2012-06-22 / Front Page
City OKs higher pay for next chief
The next chief of the Simi Valley Police Department can expect to take home a fatter piece of bacon than the last top cop.
In a 3-2 vote on Monday, the City Council approved raising the salary range for the chief of police by 18 percent.
The annual salary was previously $128,200 to $166,700, with former chief Mike Lewis, who retired in December, being paid at the top of the range. The proposed increase puts the pay at $151,300 to $196,700.
Mayor Bob Huber, Mayor Pro Tem Barbra Williamson and Councilmember Mike Judge were on board with the adjustment. Councilmembers Glen
Becerra and Steve Sojka cast the dissenting votes.
As he stated during the council’s last discussion on the matter, Sojka believes the bump is fiscally irresponsible given the current economy. The salary may be due for an increase, but 18 percent is just too much.
“This isn’t the time or the place to do this,” he said. “If we need to increase the salary range . . .I’m in favor of discussing that, but not one bump at 18 percent right when we’re in the middle of negotiations for a new chief of police.”
Sojka disagrees with the notion that sticking with the current pay scale means Simi Valley is accepting second best, saying the city has more to offer than a paycheck.
But Huber said salary comparisons among competing agencies are a “fact of life” and that Simi’s “woefully low” salary range needed to be brought up as recommended by City Manager Mike Sedell, who is in charge of hiring the next chief.
“I believe he is the most prudent city manager in the county . . . I don’t believe he’d be making a recommendation unless he felt it was in the best interest of the city,” the mayor said. “If we make this adjustment, we’re still not where the other agencies of comparable size are . . . so it’s not like we’re being irresponsible with the taxpayers’ money.”
City leaders weren’t the only ones split on Sedell’s recommendation. Two residents came to the council meeting to speak out against the increase. One was 25- year city employee Ramona Mejia.
“I’m one of the 600 people whotooka3percentcompensation cut since 2009. I am one that is working out of class in an understaffed department,” she said. “As a resident of Simi Valley, I see the importance of getting the best for our community, but not at the expense or morale of equally hard-working staff.”
But four other residents spoke in favor, saying you get what you pay for.
“I was shocked to learn that our police chief is compensated 26 percent less than the 10 police chiefs in the salary survey conducted by the city manager,” said Craig Pfefferman, a 20-year veteran of the LAPD. “We should not be seeking the low bidder candidate when it comes to public safety, especially where leadership is concerned.”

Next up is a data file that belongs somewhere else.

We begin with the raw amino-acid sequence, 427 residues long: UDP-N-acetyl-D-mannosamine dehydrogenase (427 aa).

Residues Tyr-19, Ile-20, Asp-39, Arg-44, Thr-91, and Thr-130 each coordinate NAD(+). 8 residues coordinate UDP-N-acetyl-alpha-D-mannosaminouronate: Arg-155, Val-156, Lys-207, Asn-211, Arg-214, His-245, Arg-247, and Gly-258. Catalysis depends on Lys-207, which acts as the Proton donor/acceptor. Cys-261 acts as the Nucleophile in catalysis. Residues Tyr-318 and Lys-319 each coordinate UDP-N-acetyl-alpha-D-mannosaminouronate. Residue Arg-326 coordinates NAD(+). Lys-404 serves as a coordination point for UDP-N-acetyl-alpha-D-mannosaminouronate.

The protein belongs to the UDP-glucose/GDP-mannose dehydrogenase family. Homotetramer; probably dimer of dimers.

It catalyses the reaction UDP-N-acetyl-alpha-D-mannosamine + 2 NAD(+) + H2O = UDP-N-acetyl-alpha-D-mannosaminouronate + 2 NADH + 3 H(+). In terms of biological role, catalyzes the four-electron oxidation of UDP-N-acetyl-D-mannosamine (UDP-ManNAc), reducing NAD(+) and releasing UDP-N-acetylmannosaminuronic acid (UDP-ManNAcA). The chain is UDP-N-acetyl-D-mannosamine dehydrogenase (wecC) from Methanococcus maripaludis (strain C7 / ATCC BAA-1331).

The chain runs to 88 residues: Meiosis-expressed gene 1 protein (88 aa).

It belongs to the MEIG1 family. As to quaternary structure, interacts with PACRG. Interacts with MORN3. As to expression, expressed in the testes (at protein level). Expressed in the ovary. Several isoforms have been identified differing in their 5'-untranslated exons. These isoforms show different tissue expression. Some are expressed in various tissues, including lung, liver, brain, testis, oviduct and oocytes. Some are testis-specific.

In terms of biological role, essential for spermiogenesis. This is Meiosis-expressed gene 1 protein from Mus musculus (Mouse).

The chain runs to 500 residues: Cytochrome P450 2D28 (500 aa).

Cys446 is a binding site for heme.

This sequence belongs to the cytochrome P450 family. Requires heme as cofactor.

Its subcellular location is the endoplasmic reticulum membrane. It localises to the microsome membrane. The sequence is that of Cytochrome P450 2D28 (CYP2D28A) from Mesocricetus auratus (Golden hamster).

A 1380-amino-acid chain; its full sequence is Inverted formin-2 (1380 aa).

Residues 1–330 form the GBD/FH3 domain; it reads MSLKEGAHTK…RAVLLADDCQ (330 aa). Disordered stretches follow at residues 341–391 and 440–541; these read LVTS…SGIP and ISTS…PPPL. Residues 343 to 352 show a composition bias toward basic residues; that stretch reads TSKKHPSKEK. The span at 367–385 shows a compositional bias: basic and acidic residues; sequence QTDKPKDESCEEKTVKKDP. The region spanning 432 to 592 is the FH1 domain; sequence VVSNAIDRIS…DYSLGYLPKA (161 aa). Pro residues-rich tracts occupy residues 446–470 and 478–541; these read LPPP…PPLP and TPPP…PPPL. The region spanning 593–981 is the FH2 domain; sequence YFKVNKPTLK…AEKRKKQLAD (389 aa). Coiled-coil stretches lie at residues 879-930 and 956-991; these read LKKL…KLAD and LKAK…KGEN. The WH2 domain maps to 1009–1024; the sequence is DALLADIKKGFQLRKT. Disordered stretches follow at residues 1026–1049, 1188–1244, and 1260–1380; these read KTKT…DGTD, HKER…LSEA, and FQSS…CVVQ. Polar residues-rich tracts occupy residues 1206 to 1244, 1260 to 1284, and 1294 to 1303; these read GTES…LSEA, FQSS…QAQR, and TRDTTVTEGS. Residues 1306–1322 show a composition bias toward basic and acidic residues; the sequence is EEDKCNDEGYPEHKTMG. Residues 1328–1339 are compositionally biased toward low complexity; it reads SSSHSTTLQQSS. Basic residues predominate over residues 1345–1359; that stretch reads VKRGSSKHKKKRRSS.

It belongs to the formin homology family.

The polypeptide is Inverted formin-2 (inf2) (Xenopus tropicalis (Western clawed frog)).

Fellow supporters of the salary increase agreed that Simi needs “the best of the best” to lead the department and protect the community, and if that means paying more, so be it.
“I love the city and take my family’s safety seriously,” said Matt Dunn, a 40-year resident. “I’m asking the city to choose and pay for the best leadership for the Simi Valley Police Department. Having a world-class police department means having outstanding leadership. Poor leadership may come with a cheaper salary cost to the city but will soon come at a greater cost to the morale of the police personnel and the residents they serve.”
As directed by the council on June 4, Sedell spoke to the final two candidates about whether or not they would decline the job if the salary weren’t increased.
The city manager would not share what the candidates told him but said that his conversations with the finalists had not changed his recommendation.
He insisted that the salary range bump is not about the candidates but about paying what’s appropriate—“a fair day’s wage for a fair day’s work.”
“ This recommendation is made to bring the salary range into a competitive environment,” he said, adding that the city will still be behind other jurisdictions of comparable size but closer to where it should be.
Sedell said he believes the city has “the best of the best” in its final two candidates, saying a decision will be difficult to make. Huber, who’s sat in on the final interviews, also called the finalists “top-notch.”
Becerra said he knows one of the candidates very well and “thinks the world of him”—a comment that seems to suggest Interim Police Chief Ron Chambers is one of the final two.
Still, Becerra suggested, if the council is really concerned with getting the best candidates, the recruitment process should be opened up again with the higher salary range. He termed “backwards” the idea that the city’s recruiter told potential candidates turned off by the original salary level to apply anyway in hopes that the pay would be bumped up.
“I want the best candidate for this city and I’m willing to go out and pay for it, but I want this process done right . . . and (raising the range at the end of recruitment) to me feels very backwards,” he said.
The council didn’t take this suggestion, though Sojka agreed with his colleague that it would make more sense. The council member doesn’t believe the city needs to throw out more money to get a worthy candidate.
What’s more, Sojka is worried that the salary range increase will set up the new chief for failure as he will be leading employees who, as Mejia said, have taken cuts in pay and will do so soon again.
“That’s going to be a tough road to hoe for anyone,” he said.